I found myself wondering all of these things while washing my hair because that is when I have all my really great ideas (unlike Grant Wood who got all his really great ideas while milking a cow). I was in the middle of preparing a speech I am giving at a Mother-Daughter banquet this weekend. (I am assuming Dr. Sproul would not approve.) The topic I was given was angels and I was left scratching my clean-haired head until I started looking at what the Bible actually said about angels.

As I read various accounts of angels and their interaction with men, I also read about Mary Magdalene and Mary at Jesus's empty tomb in Matthew 28. And do you know what literally jumped off the page at me? God chose the two Marys to be the ones to tell the Good News of the resurrected Christ to the apostles! They were told to run and share the information, to be the first to teach the doctrine of Jesus risen from the grave. Imagine, the most powerful, life-giving doctrine in the Bible taught to the leaders of the church by two women!

But then I paused...was I reading too much into this passage?

So I turned to a sermon that was preached by C.H. Spurgeon on that very passage. This is what he said, "They were the first to see their risen Lord, and we will try to learn something from them tonight. It should be an encouragement to those members of the church of Christ who are neither pastors nor teachers that, if they live very near to God, they may yet teach pastors and teachers. Get clear views of our Lord, as did these holy women, who had no office in the church and yet taught the officers, for they were sent to bear to the apostles the tidings that Jesus Christ had risen from the dead. Not first to them who were the heads of the church, as it were, but first of all to lowly women did the Lord appear, and the apostles themselves had to go to school, to Mary Magdalene and the other Mary to learn that great truth, "The Lord is risen indeed."

Said quite well I would say.

The other point that R. C. makes is this....women are to teach the Titus 2 curriculum to younger women, which is pretty straight forward and would get no arguments from me....being sober, to love their husbands and children, to be discreet, chaste, keepers at home, good, obedient to their own husbands, that God's word would not be blasphemed. However, he is assuming that considering doctrine, church history and polity, government policy etc. is NOT teaching women to do those things.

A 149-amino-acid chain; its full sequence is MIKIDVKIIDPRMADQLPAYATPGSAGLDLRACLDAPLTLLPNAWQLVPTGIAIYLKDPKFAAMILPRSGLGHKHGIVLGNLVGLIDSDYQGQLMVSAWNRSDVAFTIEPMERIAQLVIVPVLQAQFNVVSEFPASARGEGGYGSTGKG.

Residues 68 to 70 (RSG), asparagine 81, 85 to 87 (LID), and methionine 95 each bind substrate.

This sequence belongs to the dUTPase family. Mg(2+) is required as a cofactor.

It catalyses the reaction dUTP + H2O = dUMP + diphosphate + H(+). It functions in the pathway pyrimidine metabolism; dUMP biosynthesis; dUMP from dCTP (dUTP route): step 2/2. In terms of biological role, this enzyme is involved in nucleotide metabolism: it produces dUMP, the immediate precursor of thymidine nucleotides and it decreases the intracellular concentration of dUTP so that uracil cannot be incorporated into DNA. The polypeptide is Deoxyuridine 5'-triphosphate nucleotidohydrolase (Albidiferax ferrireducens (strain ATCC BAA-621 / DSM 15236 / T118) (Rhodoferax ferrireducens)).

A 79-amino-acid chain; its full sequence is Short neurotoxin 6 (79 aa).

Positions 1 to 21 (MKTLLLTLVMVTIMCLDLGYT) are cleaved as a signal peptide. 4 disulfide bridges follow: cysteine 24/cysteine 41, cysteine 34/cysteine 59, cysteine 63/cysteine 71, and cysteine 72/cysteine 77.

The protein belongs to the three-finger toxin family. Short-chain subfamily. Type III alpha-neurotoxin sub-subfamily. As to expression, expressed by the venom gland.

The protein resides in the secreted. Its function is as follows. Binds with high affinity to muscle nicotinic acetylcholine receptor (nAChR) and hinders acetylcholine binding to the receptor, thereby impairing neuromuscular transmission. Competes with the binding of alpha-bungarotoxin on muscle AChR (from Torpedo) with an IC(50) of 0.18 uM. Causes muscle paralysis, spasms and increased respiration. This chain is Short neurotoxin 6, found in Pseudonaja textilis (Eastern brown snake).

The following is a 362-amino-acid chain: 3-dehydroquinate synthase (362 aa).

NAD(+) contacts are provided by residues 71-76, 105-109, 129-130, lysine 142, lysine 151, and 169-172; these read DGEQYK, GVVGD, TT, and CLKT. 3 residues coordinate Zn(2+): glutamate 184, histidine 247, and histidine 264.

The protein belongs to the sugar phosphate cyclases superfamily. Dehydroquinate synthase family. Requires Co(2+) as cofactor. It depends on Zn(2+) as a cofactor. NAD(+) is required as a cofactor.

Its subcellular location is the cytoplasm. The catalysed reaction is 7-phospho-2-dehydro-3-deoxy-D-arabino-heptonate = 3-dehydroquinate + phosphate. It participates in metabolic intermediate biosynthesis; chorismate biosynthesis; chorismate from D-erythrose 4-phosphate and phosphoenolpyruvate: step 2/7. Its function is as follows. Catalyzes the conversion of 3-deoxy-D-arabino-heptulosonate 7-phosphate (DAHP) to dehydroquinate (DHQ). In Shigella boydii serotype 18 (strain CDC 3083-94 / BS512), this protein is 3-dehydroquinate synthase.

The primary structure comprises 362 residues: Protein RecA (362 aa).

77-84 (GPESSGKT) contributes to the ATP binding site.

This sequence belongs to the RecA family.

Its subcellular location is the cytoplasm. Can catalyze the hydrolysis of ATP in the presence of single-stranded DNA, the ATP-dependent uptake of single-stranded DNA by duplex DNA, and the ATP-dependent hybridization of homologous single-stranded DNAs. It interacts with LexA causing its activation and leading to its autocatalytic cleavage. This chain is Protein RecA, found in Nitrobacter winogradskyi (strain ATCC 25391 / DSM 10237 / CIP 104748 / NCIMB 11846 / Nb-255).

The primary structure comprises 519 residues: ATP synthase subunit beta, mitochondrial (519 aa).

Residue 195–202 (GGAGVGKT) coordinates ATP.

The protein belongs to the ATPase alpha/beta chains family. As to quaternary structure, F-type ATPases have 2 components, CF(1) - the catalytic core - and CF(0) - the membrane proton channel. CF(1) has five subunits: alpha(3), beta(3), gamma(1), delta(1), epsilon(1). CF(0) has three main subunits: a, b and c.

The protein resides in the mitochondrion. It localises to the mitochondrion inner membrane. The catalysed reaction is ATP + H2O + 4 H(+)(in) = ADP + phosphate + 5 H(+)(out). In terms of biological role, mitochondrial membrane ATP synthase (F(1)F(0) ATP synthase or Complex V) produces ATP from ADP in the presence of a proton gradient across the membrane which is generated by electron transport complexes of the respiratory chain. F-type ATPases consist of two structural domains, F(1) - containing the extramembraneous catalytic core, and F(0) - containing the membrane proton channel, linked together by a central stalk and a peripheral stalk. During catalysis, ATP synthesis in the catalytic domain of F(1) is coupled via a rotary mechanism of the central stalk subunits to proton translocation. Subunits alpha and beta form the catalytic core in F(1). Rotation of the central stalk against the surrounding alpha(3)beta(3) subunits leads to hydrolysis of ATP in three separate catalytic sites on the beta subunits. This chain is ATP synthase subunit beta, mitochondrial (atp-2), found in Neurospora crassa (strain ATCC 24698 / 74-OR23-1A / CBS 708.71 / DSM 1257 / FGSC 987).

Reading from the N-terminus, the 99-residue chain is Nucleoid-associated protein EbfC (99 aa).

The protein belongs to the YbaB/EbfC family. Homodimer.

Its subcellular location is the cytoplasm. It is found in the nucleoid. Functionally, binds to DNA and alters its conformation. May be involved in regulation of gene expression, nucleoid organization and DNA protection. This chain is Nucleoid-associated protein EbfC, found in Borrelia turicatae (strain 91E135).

Again I disagree with Dr. Sproul. There are many men, strong Christian leaders in their homes, churches, and communities, who not only want their wives to think and express themselves, but they actually encourage it! These are the same men who have rejected the hyper-patriarchial views that are imposing lifestyles and views of a bygone era on to women who have been placed by God to serve and glorify Him in the 21st century. These men realize that to be salt and light in a culture that is increasingly influencing the church and especially the young people, women must also be prepared to articulate the "hope that is within us." Biblical womanhood and modeled femininity go beyond ruffled dresses and stock pots.

Some of my favorite places to read on-line are the blogs written by women. There is a gentleness, a sensitivity to others, especially their children, and the attitude of a servant's heart that is missing in so many of the blogs I have read by men. Lord-willing and the laundry pile don't rise, I will include links to those blogs very soon!

Sunday, April 24, 2005

o lover to the uttermost

May I read the meltings of thy heart to me
in the manger of thy birth
in the garden of thy agony,
in the cross of thy suffering,
in the tomb of they resurrection,
in the heaven of thy intercession.

Bold in this thought I defy my adversary,
tread down his temptations,
resist his schemings,
renounce the world,
am valiant for truth.

Deepen in me a sense of my holy relationshp to thee,
as spiritual bridegroom,
as jehovah's fellow,
as sinners' friend.

I think of thy glory and my vileness,
thy majesty and my meanness,
thy beauty and my deformity,
thy purity and my filth,
thy righteousness and my iniquity.